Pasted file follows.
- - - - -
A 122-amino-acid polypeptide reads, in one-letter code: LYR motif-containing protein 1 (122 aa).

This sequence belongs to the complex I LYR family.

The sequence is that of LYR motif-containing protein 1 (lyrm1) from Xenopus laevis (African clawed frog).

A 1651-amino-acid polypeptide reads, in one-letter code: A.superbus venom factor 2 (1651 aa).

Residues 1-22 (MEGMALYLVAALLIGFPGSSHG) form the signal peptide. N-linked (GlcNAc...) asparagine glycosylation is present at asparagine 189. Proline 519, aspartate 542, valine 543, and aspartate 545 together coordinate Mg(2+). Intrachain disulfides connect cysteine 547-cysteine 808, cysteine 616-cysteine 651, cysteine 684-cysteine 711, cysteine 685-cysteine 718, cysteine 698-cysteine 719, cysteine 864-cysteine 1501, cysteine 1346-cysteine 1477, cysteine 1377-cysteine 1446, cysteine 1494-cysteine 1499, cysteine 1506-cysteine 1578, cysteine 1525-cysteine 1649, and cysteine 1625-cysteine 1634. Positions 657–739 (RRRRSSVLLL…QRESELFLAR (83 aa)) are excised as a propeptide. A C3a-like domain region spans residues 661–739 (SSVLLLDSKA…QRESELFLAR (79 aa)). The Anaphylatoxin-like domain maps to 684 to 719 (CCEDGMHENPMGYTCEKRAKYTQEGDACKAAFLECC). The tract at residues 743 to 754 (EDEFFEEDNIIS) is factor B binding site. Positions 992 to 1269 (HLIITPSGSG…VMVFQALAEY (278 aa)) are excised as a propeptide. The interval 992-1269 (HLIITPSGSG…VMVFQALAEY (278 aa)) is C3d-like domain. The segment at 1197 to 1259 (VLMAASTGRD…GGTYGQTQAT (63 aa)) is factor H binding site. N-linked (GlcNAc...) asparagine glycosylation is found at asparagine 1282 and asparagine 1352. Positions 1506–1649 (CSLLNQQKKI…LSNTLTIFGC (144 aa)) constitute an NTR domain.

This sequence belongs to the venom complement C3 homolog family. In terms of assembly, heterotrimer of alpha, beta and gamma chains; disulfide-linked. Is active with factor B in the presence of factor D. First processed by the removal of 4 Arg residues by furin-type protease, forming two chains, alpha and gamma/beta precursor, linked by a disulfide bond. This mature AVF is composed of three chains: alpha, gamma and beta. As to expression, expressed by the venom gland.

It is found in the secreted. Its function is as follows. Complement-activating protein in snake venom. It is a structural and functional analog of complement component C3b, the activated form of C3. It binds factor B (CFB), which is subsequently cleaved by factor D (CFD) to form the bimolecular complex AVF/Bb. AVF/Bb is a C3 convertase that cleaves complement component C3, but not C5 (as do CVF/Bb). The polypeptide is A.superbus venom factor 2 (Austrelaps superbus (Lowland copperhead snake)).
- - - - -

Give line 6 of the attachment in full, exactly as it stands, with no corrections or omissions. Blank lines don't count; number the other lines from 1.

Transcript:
This sequence belongs to the venom complement C3 homolog family. In terms of assembly, heterotrimer of alpha, beta and gamma chains; disulfide-linked. Is active with factor B in the presence of factor D. First processed by the removal of 4 Arg residues by furin-type protease, forming two chains, alpha and gamma/beta precursor, linked by a disulfide bond. This mature AVF is composed of three chains: alpha, gamma and beta. As to expression, expressed by the venom gland.